Frequently Asked Questions About Chagas

I had a routine physical and bloodwork done recently. They would have checked for Chagas disease, right?

Probably not. While blood and organ donors are routinely tested, most providers do not regularly check for Chagas disease. If you are unsure, ask your provider.

I was bitten by a kissing bug. Do I have Chagas disease now?

Maybe, but probably not. Not all kissing bugs have the parasite, and even if they do, they do not always transmit it.

I was bitten by a kissing bug and now I have a rash. Is that from Chagas disease?

It is possible, but you may also be experiencing an allergic reaction to the saliva of the kissing bug. In any case, a simple Chagas test is recommended.

I just took a vacation in Mexico or another Latin American country. Am I at risk for Chagas disease?

Most likely no, unless you were in a rural area where kissing bugs were present. Your risk of Chagas disease is very small unless you spent 6 months or greater in Latin America. If you were in an urban or developed area, you were probably not exposed to Chagas disease.

I feel fine, so why would I need to get tested for a disease?

Many diseases, like Chagas, have a long period where they do not cause symptoms. Unfortunately, once you feel the symptoms of Chagas disease, the damage may be irreversible. It is actually very important to get tested when you are still feeling well. Take our quiz to see if you should get tested, or check out the risk factors for Chagas disease.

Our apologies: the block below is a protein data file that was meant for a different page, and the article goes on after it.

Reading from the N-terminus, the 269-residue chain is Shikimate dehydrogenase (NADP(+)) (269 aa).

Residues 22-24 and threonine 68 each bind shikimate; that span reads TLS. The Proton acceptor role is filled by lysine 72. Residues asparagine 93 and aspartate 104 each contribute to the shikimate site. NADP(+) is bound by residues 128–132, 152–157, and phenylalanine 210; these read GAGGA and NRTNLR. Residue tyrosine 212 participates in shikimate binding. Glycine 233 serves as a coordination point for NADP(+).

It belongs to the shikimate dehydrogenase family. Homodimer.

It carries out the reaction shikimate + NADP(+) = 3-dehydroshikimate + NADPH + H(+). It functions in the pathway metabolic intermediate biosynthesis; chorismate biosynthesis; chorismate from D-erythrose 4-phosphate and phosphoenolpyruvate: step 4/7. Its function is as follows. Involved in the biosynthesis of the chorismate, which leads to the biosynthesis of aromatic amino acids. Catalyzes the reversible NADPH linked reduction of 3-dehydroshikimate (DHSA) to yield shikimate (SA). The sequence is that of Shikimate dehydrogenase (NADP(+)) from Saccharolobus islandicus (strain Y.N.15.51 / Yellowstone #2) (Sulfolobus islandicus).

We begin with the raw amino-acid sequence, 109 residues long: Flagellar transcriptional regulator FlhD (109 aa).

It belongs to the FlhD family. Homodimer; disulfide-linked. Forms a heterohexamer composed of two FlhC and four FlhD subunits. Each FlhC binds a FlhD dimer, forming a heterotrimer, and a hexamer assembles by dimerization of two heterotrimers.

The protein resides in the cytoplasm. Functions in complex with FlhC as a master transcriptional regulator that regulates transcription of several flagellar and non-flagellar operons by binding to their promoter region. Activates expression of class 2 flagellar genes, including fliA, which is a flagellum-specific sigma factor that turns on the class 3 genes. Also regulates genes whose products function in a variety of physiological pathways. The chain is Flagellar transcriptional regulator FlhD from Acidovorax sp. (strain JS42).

Is Chagas disease contagious?

It is not contagious like the cold or flu, and it is not sexually transmitted like HIV. It is usually transmitted by kissing bugs. You will not get Chagas disease from touching or being in close contact with someone who has the disease.

I have Chagas disease and I am pregnant. Will my baby be OK?

Your baby will need to be tested for Chagas disease. Be sure to talk to your OB/GYN and pediatrician about testing options. 2-5% of babies born to positive mothers also get the disease. The good news is, your baby can be treated and cured if the test comes out positive.

If Chagas disease is such a problem, why haven’t I heard about it before?

Chagas is a neglected disease that has not gotten the same attention as other diseases. Health professionals have not known about it and so have not looked for it. We are working to bring more attention to Chagas disease so the people affected can start to get the treatment they need.

My doctor says Chagas disease is not a problem here.

Mounting evidence shows Chagas disease affects more than 300,000 people in the United States. Refer your doctor to our page for health professionals so they can see the latest evidence.

I have Chagas. Can I donate blood?

Unfortunately, once you have contracted Chagas you will not be able to donate blood or organs because of the potential risk of transmission.